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Wednesday, August 23, 2006

Bits and pieces.

I reviewed the new Slayer over at Dusted.

Me and Buzzo from the Melvins are hooked up to chat within the next few weeks. Yay!

In non-heavy news, I picked up the 1968 Billy Nichols album, Would You Believe, at Pure Pop yesterday. It sounds like a cross between Pet Sounds and the Zombies' Odessey & Oracle  with some guitar-driven freakouts thrown in for good measure. Fun stuff, especially if you like vintage psych-pop. Here are a couple of choice cuts:

Billy Nichols - "Girl From New York"

Billy Nichols - "Portobello Road" 

Entering the record shop, I was surprised to see rawker and longtime PP shopper Jason Cooley behind the counter. Hey, it only took 15 years, right? I guess persistence pays off. Lookin' good, X-12.

It also happened to be my man Tanner's last day. Best of luck, scruffy buddy!

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Comments

Tanner

Thanks Casey - I now go on to greener pastures, chances are i'll be fired and be back behind the counter by spring.

Eva Deadbeat

I think this same scruffy buddy of yours just had a birthday - what a busy fellow!

mec

billy nicholls, that's great!

"Pencilled in for an April 1968 release the album never reached the shops. A cash flow crisis for the fledgling 'Immediate' label is the most obvious reason for Andrew Loog Oldham getting cold feet but why the album has remained untouched for so many years you wonder if other forces were at work also."

...conspiracy?

http://www.ready-steady-go.org.uk/nicholls.htm

MGP

27 Aug 06

That Casey Guy wrote..."“Cult” and “Skeleton Christ” take on organized religion, one of Slayer’s most time-honored topics. Unfortunately, their indictments lack punch, as bassist/vocalist Tom Araya’s Catholic background is well documented. This might confuse the pentagrams and inhalants set, but it doesn’t stop Araya from howling, “No man upon the crucifix…I’ve made my choice: Six-six-six.” You gotta wonder how many Hail Marys he says before bedtime."

Add to that my review of Araya's appearance in "Metal: A Headbanger's Journey," noted by this entry on my blog...

"And, while on the subject of religion, a particularly revealing moment was captured during the Slayer interviews. While guitarist, Kerry King was deftly holding his own, bassist and vocalist, Tom Araya seemed a bit thrown off by being confronted with his own staunch Catholicism being juxtaposed with... well, Slayer. He simply didn't looked prepared for that at all and, after a rather telling cut in the footage, he backpeddles and offers a lamely desperate response to the tune of it being "art." Yeah, Tom. Take those Satan lyrics, stage-prop inverted crosses, and pentagramed t-shirts next week to confession and see what the priest has to say. Dunn nailed you to the wall and it was all too obvious to those of us paying attention. If only we could see what hit the cutting room floor from that interview."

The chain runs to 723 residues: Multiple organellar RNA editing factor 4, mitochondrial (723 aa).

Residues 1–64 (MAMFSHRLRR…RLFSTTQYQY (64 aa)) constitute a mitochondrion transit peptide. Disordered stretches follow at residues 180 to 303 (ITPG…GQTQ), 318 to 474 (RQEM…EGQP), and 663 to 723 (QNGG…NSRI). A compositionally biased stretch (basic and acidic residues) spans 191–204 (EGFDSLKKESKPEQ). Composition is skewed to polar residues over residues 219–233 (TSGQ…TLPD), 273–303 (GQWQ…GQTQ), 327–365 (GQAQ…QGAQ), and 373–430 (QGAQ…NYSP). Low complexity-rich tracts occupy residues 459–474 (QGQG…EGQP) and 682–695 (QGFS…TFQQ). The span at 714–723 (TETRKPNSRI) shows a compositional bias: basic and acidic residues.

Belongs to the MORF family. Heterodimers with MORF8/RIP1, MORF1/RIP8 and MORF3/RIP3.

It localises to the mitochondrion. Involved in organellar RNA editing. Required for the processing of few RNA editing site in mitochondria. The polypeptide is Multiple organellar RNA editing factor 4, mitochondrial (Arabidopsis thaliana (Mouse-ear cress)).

More blog goodness (or diametrically-posed suchness) is located at...

http://purgingtalon.com/mgp/article.php?story=20060702032853291

Oh, and "Hi."

MGP

casey

Yeah, I read your blog about Araya and "Headbanger's Journey." I watched the movie not long ago and felt the filmmaker failed to cover many important subjects metallic.

And why did he let those drunkards in Mayhem get the better of him? Then there was Gaahl from Gorgoroth. It's obvious Dunn doesn't *get* black metal or its acoylytes.

I thought VH1's 4-part doc "Heavy: The Story of Metal" was far more informative. If I were to give a primer to someone who didn't know the genre, I'd choose that series.

But you wrote a great summation nonetheless.

"Hi," to you too.

greg

yeah that billy nichols record is quite nice.

casey

I truly like it. Completely over the top in spots, though. Often it's as if he's trying to cram every psych-pop convention into a single tune. But it usually works.

And the fact that the Faces dudes are on it makes it rock much harder than other paisley records.

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